Site BiodiversiTREE (US)


Experiment
BiodiversiTREE@SERC was established in 2013 with the goal of examining how diversity both within and among tree species influences local and landscape level processes, including above and belowground productivity, soil nutrient retention, soil carbon turnover, resistance to herbivory, and water quality. In addition, most of the experimental site is a self-contained watershed that has been intensively studied by Smithsonian scientists for over 30 years. Phase I of the experiment replants 13 hectares of the watershed that have been in continuous corn agriculture since 1978, with a similarly long period of monitoring water quantity/quality from an instrumented weir (WS108). This provides an opportunity to examine how reforestation impacts watershed quality. In addition, corn is a C4 plant with a different isotopic carbon signature than C3 trees. Thus, by tracking changes in soil carbon isotopes through time, we can estimate the quantity, turnover and movement of carbon in the soil as the land returns to forest.

overview BiodiversiTREE
Squares depict experimental plots and are drawn to scale. Yellow squares outlined in black were planted in 2013, and white-outlined squares will be planted in 2014. Watershed WS108 is delineated with thick black lines. The white circle indicates a water-sampling weir at the base of WS108.


Basic design
The experimental design addresses four fundamental questions:

1. Does tree species diversity impact forest productivity and ecosystem function?

BiodiversiTREE@SERC utilizes a classic diversity-ecosystem function manipulation, whereby 16 tree species are planted into monoculture plots (n=2 plots per species), 4-species plots (n=19), or 12-species plots (n=19). Each plot is 35 m x 35 m in size, and density is held constant at 255 trees/plot (hexagonal grid spacing with 2.4 m between trees). The pool of species includes 14 canopy and 2 sub-canopy tree species, including 16 of the top 20 species by basal area in local forests. For comparison, natural patterns of species diversity in similarly-sized plots range from 1-13 species. Thus, our experimental manipulation of 12 species spans the natural gradient of species diversity found in local forests.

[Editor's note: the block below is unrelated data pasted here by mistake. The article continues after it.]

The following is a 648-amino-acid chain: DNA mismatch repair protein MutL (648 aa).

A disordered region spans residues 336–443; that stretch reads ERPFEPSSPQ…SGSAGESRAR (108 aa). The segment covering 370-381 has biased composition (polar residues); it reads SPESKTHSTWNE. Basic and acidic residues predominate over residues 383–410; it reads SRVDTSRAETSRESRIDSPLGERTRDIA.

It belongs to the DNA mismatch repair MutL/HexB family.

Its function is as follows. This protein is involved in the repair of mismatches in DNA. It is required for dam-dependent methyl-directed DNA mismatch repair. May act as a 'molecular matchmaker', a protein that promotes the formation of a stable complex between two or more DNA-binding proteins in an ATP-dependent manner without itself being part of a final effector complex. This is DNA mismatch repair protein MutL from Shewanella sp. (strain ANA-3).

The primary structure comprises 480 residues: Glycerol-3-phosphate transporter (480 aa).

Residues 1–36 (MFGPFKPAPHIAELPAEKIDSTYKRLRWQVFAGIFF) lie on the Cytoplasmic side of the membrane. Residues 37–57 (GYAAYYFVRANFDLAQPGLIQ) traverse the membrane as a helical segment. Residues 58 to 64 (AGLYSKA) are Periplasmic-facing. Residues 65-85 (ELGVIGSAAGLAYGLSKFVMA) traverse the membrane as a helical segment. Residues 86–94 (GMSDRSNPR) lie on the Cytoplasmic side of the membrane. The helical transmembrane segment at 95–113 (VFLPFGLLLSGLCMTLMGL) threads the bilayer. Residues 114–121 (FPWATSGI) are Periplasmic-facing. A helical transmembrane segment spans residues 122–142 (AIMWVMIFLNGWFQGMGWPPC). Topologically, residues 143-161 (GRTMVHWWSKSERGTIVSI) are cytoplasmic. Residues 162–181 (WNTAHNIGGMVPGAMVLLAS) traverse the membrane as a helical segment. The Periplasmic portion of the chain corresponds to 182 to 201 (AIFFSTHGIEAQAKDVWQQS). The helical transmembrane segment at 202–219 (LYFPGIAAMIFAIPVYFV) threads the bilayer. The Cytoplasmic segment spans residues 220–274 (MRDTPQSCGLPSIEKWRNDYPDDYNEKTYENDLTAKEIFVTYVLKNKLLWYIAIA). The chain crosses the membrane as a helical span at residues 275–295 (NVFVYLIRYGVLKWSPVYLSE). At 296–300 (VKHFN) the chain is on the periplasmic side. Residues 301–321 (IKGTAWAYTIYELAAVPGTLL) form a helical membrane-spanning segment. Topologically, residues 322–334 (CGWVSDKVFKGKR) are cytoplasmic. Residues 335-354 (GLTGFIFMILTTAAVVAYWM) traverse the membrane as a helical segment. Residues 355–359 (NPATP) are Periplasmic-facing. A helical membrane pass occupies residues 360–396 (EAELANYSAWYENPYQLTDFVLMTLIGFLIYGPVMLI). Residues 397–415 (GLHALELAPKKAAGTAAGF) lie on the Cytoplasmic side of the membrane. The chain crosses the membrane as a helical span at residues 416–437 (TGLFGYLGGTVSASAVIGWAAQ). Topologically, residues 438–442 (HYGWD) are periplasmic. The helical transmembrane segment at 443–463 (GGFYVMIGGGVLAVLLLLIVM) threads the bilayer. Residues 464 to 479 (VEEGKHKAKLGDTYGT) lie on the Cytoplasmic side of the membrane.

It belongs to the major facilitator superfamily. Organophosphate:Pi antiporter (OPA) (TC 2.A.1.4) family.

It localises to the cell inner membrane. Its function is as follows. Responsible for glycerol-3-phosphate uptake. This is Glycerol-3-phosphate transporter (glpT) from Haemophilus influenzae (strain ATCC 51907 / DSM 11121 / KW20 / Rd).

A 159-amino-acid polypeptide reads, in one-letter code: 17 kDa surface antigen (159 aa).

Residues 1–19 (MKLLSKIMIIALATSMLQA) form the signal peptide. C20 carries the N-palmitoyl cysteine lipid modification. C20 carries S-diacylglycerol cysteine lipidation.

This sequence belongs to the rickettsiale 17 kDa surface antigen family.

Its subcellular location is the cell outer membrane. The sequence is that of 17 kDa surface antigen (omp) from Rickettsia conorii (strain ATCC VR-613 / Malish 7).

We will monitor tree survival and growth over time, focusing on a core of n=143 trees in the center of each plot. To account for edge effects, each plot has a buffer strip of 112 trees in a 2.4 m band that will not be sampled.

2. Is functional diversity important?

To address this question, each of our 4-spp plots is arranged on a gradient of all arbuscular mycorrhizal species, all ectomycorrhizal species, or every combination therein. Thus, these plots all have the same species richness and density, but varying levels of functional diversity defined by the relationship between trees that associate with arbuscular versus ectomycorrhizal fungi. The former are typically early successional species living in more mesic environments, whereas the latter are typically climax species living in areas where litter and soil nutrients are more recalcitrant.

3. How will species and population sources respond to climate change?

For each species, we used seed sources that derived from both mid-Atlantic populations (similar in latitude to the experimental location), and more southern populations (Florida and Georgia, two USDA growing bands to the south). Each provenance is represented equally in each plot where that species located. This approach opens up avenues of future research into how both species and populations within a species respond to a changing climate.

4. How does tree diversity impact water quality and quantity?

As the forest becomes established, we can observe, in real-time, how water discharge changes by monitoring the weirs at the base of BiodiversiTREE@SERC and compare these data with discharges over the past 20 years. We expect that replacing cropland with tree plots will increase evapotranspiration, decreasing the amount and variability of water discharge, and that the cessation of fertilizer application will likely decrease nitrogen (especially dissolved nitrate) discharge. Understanding the time lag between reduction in N inputs to the watershed and reduction of N discharges to the watershed is important for predicting the effects of nutrient management practices in watersheds. Eventually the goal is to connect plot-level measurements of water quality to landscape-level measurements.



Site characteristics

Location Edgewater, MD, USA
Area 13 ha
No of plots 75
No of trees planted 17 850
Planting date April 2013
Former land use corn agriculture
Altitude 7-28 m
Soil type loamy fluviomarine deposits
Species pool Acer rubrum, Carpinus caroliniana, Carya alba, Carya glabra, Cornus florida, Fagus grandifolia, Fraxinus pennsylvica, Liriodendron tulipifera, Liquidambar styraciflua, Nyssa sylvatica, Platanus occidentalis, Quercus alba, Quercus falcata, Quercus rubra, Quercus velutina, Ulmus americana



Site maintenance

The site was in relatively long-term no-till corn agriculture until the year before planting. Prior to planting, corn stubble was mowed, but no other alterations were made. In the first year, we have mowed between trees to reduce the height of competing vegetation and hand-removed volunteer tree species with a machete. Trees are individually caged to protect them from deer browsing.



Research

First data were collected on the timing of bud break and leaf out for each species. Work is now proceeding to characterize the baseline soil nutrient conditions, carbon pools, and invertebrate fauna. In year 1 we will also assess insect damage, initial height, and initial transplant survival.



Extra information

For more information on the BiodiversiTREE experiment, please e-mail the contact person:

Contact person Dr. John D. Parker


photo planting
planting of the experiment (April 2013)